Trofimuk and I disagree on this one, but twenty years of marriage has trained me to avoid conflict by employing subterfuge, and since I have the password to the blog and he doesn’t…here’s what I think.
This is going to be a two-man battle for the gold, with the bronze medal totally up for grabs.
The Contenders (for the bronze)
Mason Finley of the United States created great expectations for himself at a very young age by one, being ginormous, and two, breaking the all-time high school record in the disc. Seven up and down years later, he came up yuuuuge at this year’s Trials, hitting a PR 66.72m in the prelims and following that up with 63.42m for the win in the rain-soaked final. Trofimuk and I became fans of Mason when we interviewed him in Des Moines at the 2012 NCAA meet. At the time he was getting a lot of career advice from courageous internet trolls who were outraged that he was taking too long to develop into the next great American thrower, so we were afraid he might be a little surly with us media types. But he could not have been more gracious. He kind of fell off the map after graduating from the University of Wyoming in 2014, and we had no idea what he was up to until last summer when Mac Wilkins told us that Mason had spent a few months at the Chula Vista training center and had shown a lot of potential while there. He picked a great time, this Olympic year, to start realizing that potential and even though he is unlikely to get near the podium in Rio, if he can make the final and then stay in the game for another four years he may fulfill those expectations after all.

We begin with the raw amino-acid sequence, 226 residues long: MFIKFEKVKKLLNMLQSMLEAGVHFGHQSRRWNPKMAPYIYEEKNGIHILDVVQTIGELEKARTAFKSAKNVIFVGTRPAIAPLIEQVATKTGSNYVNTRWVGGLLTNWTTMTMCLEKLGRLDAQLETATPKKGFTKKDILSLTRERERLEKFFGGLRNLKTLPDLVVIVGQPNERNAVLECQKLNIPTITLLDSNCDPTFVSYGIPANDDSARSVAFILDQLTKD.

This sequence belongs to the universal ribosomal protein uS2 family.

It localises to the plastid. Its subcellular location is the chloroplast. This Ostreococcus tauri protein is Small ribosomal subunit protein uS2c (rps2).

Daniel Stahl of Sweden finished fifth in Beijing last year. Twenty-five-years old, athletic and having just hit a PR of 66.92m last month, he is definitely a threat to medal in Rio.